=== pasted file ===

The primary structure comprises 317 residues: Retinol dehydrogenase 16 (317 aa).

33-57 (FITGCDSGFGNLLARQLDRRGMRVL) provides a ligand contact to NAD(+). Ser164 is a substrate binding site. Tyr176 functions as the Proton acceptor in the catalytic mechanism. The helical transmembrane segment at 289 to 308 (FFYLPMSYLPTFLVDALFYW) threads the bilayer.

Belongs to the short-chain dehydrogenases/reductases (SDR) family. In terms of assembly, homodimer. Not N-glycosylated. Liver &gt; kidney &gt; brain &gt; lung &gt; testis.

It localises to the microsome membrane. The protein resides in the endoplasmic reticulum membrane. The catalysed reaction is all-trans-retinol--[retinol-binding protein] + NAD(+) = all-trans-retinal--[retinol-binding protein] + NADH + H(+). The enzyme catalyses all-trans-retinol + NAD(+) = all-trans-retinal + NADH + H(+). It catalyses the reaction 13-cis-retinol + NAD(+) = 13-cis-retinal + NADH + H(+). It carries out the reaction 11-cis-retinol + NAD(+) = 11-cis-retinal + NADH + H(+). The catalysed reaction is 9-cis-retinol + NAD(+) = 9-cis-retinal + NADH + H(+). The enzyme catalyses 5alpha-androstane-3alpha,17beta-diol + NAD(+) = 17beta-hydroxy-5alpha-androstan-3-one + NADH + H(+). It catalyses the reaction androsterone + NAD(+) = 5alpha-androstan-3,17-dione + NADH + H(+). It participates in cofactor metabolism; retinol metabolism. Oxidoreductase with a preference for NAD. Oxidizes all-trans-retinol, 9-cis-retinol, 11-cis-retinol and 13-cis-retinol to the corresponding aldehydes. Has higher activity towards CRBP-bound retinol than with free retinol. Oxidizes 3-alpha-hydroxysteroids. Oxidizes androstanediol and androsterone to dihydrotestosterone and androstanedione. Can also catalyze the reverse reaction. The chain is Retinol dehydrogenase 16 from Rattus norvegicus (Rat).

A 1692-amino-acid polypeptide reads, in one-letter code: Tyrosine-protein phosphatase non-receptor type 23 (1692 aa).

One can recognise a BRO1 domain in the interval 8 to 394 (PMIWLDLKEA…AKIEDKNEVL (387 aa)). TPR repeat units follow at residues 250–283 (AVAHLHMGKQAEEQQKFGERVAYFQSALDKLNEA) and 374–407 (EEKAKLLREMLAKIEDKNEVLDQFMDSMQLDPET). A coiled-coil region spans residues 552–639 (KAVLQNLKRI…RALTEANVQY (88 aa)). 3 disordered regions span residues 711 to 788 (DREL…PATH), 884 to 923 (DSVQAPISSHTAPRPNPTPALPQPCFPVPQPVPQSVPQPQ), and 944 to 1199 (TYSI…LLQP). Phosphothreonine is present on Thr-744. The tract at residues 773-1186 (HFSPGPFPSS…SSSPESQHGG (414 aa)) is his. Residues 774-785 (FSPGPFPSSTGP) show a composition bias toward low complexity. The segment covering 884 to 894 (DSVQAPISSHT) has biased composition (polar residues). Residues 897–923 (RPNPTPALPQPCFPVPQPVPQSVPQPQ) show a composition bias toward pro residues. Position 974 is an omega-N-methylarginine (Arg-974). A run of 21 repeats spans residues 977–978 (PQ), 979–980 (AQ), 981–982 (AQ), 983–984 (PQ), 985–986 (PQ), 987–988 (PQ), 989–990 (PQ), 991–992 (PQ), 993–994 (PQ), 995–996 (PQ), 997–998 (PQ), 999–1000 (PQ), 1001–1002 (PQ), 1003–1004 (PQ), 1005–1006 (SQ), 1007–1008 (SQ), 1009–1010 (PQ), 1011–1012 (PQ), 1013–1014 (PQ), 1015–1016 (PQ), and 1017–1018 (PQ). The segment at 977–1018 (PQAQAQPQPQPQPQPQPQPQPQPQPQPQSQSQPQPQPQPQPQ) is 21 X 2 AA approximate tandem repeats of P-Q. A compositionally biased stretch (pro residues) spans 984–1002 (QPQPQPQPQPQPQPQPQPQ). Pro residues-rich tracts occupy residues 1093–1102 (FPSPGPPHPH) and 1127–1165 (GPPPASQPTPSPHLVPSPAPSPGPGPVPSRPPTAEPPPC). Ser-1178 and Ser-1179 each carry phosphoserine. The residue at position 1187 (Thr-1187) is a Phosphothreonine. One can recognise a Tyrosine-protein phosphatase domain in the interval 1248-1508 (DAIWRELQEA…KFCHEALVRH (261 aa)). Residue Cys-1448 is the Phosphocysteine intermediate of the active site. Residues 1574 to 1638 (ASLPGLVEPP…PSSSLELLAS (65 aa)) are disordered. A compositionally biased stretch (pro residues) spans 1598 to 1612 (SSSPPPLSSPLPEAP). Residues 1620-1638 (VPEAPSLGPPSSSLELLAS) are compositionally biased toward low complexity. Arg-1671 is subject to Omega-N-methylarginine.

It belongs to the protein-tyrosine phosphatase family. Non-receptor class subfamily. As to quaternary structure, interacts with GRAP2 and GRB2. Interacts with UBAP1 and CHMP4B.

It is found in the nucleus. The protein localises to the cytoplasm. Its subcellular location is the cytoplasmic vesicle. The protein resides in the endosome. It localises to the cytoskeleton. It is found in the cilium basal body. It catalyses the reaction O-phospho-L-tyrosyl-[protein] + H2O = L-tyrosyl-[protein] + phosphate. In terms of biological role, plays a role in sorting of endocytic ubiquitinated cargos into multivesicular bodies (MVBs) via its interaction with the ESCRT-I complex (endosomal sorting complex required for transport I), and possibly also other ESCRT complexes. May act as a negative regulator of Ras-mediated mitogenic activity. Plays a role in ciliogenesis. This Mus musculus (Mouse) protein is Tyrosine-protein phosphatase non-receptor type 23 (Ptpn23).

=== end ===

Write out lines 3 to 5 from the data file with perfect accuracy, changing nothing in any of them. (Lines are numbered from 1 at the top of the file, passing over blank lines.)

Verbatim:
Belongs to the short-chain dehydrogenases/reductases (SDR) family. In terms of assembly, homodimer. Not N-glycosylated. Liver &gt; kidney &gt; brain &gt; lung &gt; testis.

It localises to the microsome membrane. The protein resides in the endoplasmic reticulum membrane. The catalysed reaction is all-trans-retinol--[retinol-binding protein] + NAD(+) = all-trans-retinal--[retinol-binding protein] + NADH + H(+). The enzyme catalyses all-trans-retinol + NAD(+) = all-trans-retinal + NADH + H(+). It catalyses the reaction 13-cis-retinol + NAD(+) = 13-cis-retinal + NADH + H(+). It carries out the reaction 11-cis-retinol + NAD(+) = 11-cis-retinal + NADH + H(+). The catalysed reaction is 9-cis-retinol + NAD(+) = 9-cis-retinal + NADH + H(+). The enzyme catalyses 5alpha-androstane-3alpha,17beta-diol + NAD(+) = 17beta-hydroxy-5alpha-androstan-3-one + NADH + H(+). It catalyses the reaction androsterone + NAD(+) = 5alpha-androstan-3,17-dione + NADH + H(+). It participates in cofactor metabolism; retinol metabolism. Oxidoreductase with a preference for NAD. Oxidizes all-trans-retinol, 9-cis-retinol, 11-cis-retinol and 13-cis-retinol to the corresponding aldehydes. Has higher activity towards CRBP-bound retinol than with free retinol. Oxidizes 3-alpha-hydroxysteroids. Oxidizes androstanediol and androsterone to dihydrotestosterone and androstanedione. Can also catalyze the reverse reaction. The chain is Retinol dehydrogenase 16 from Rattus norvegicus (Rat).

A 1692-amino-acid polypeptide reads, in one-letter code: Tyrosine-protein phosphatase non-receptor type 23 (1692 aa).